The Institutes of Energy and the Environment (IEE) are one of seven interdisciplinary research institutes at Penn State. Our mission is to foster and facilitate research that advances the energy and environmental research missions of the University, IEE works to build teams of researchers from different disciplines to see how new partnerships and new ways of thinking can solve some of the world’s most difficult energy and environmental challenges. We have five research themes:

Climate and Ecosystem Change

Managing the risks of anthropogenic climate change poses significant challenges at the nexus of natural and social sciences, ethics, engineering, and mathematics. Penn State has the critical mass to become a world leader in this area. Realizing this potential, however, requires integrated assessment of system interactions leading to societal change. This will, in turn, require investments in mission-oriented basic research across the involved disciplines. Major initiatives within this theme include, but are not limited to:

  • Climate variability and change;
  • Ecosystem productivity and biodiversity;
  • Stressors and resilience;
  • Food and water security; and
  • Polar science.

Future Energy Supply

New sources of power generation will undoubtedly be needed to meet skyrocketing world energy demand. Penn State researchers are positioned to lead efforts to support a scalable, innovative, and clean energy portfolio that meets the world’s need for reliable energy sources while considering the economic, environmental, health and climate effects of energy generation. These technologies include, but are not limited to:

  • Biomass energy;
  • Coal utilization for fossil & renewable energy;
  • Global unconventional shales;
  • Solar photoconversion; and
  • Wind energy.

Health and the Environment

The National Academy of Sciences lists climate change, emerging infections and pollutant impacts as 3 of the 6 most important environmental challenges of this century. Dynamics of disease, environmental change, and gene-environment interactions have been affecting human, animal, and plant health for decades, but we are only now beginning to address these interactions in ways that can disrupt infectious disease vectors, enable precautionary design of chemicals and materials, and develop medical treatments to minimize negative impacts. Scientists are also identifying an increasing number of beneficial human/ environment interactions, including the microbiomes in our digestive systems and on our skin. Penn State researchers are beginning to gather around these important questions. IEE has already hosted a number of workshops, and plan to continue these and other activities, to facilitate team development and knowledge sharing in this emerging area.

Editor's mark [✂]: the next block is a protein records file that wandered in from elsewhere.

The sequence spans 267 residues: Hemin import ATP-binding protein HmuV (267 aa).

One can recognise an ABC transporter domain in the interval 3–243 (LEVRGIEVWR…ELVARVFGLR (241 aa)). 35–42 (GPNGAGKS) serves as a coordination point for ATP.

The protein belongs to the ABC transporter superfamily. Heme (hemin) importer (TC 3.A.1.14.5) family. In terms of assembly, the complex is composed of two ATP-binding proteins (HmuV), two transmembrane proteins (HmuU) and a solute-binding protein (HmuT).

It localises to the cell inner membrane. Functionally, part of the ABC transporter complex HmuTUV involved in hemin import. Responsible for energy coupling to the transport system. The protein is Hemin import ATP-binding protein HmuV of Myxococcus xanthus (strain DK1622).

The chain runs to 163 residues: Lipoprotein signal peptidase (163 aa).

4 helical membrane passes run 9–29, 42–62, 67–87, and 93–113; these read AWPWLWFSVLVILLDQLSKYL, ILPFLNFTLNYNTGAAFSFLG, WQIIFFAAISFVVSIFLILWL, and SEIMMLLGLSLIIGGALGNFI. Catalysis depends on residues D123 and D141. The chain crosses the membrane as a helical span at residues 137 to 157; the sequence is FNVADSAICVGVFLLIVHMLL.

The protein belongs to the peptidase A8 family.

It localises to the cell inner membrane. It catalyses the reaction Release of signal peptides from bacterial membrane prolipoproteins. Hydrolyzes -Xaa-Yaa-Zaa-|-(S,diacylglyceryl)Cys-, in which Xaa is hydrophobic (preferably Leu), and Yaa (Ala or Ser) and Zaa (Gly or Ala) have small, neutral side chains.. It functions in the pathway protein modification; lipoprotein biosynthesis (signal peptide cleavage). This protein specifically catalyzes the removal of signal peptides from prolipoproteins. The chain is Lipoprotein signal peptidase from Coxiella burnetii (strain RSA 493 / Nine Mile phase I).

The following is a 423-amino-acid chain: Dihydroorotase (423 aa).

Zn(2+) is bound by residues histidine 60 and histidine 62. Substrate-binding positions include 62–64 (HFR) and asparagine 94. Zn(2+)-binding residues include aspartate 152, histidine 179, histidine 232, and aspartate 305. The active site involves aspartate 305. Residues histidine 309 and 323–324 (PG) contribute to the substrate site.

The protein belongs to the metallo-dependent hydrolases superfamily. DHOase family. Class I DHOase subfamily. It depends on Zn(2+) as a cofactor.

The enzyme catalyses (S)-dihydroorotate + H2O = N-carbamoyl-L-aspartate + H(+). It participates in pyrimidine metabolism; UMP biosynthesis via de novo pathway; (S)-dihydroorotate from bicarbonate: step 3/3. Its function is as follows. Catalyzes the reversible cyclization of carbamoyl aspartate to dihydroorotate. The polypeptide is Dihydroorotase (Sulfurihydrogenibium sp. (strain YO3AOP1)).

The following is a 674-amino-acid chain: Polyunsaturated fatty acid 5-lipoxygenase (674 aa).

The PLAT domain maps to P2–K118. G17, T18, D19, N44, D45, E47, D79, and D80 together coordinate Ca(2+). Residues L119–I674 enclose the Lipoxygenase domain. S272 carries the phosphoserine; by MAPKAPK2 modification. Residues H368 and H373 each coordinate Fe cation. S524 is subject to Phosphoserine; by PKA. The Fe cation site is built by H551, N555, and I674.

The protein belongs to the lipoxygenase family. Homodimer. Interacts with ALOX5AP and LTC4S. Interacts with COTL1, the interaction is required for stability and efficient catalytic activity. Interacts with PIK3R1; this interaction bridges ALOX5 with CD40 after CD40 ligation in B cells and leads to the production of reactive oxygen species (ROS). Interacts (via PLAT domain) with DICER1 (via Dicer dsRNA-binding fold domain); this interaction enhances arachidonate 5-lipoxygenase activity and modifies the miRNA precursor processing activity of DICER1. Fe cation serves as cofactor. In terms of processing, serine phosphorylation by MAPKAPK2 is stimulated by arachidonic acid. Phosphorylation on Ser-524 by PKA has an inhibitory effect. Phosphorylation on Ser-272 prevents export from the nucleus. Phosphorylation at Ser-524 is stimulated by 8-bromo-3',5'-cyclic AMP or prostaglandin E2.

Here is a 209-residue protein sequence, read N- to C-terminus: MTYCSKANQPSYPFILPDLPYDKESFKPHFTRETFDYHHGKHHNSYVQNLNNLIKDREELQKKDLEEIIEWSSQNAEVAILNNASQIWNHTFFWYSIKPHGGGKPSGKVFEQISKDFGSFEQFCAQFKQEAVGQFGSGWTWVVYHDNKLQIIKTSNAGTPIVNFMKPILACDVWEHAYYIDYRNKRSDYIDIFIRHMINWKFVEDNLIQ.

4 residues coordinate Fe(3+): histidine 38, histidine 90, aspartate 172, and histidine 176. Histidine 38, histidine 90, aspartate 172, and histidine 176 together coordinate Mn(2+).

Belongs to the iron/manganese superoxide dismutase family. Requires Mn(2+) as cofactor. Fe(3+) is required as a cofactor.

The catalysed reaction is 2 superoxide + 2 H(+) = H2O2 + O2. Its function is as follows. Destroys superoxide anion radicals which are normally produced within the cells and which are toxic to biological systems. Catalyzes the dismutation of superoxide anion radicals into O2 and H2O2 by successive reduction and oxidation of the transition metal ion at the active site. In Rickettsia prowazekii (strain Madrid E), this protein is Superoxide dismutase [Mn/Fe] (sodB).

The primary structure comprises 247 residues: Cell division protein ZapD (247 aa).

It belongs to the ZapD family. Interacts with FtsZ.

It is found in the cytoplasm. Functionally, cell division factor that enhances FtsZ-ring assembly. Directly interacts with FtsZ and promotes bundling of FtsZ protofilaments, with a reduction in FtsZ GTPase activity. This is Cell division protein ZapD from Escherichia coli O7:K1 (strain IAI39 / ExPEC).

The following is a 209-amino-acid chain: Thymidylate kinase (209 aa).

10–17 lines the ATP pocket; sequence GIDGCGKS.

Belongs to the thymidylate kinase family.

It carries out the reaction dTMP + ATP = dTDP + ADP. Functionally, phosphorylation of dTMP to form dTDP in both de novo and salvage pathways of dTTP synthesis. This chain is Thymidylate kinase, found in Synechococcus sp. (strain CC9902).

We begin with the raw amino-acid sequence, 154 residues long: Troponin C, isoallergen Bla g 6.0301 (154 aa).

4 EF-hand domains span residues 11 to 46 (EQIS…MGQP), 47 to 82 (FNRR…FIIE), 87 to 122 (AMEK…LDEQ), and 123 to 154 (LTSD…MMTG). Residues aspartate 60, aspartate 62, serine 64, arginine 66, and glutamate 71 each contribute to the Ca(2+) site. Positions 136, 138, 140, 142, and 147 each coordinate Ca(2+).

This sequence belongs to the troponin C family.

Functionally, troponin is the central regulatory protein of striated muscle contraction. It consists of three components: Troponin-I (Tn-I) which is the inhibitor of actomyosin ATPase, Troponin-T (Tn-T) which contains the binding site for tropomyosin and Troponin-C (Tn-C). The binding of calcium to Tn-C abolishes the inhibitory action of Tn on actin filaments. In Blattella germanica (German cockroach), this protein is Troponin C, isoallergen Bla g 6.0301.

Smart Energy Systems

The International Energy Outlook 2013 projects that world energy consumption will grow by 56% between 2010 and 2040. The importance of energy efficiency and smart energy systems to help meet growing energy demand without contributing to greenhouse gas emissions – in the built environment, for transportation, and elsewhere – has never been greater. In addition to work on energy systems and their supporting infrastructure, Penn State has world-class research on clean and efficient energy utilization strategies for engines, turbines, fuel cells, refrigeration, and many other devices. Implementation of new solutions has the potential to revolutionize the energy industry, but significant technical, social and systems-level analysis is required for such solutions to fulfill their promises. IEE will foster and build knowledge in smart energy systems by focusing on topics such as:

  • CO2 capture, sequestration, and utilization,
  • Energy storage,
  • Smart infrastructure development (energy grid, transportation, buildings, etc.)

Water and Biogeochemical Cycles

Population growth, development, and environmental changes put increasing stresses on water resources throughout the world. Water is at the nexus of the energy-environment relationship, and water scarcity involves the inherent trade-offs between the production of food, goods, and services and the maintenance of natural ecosystems. Nutrients and carbon are circulated through water, terrestrial ecosystems and the atmosphere in biogeochemical cycles that have both local and global impacts. With humans already impacting well over 50% of the Earth’s biosphere, understanding and managing these coupled earth systems is essential for a sustainable future.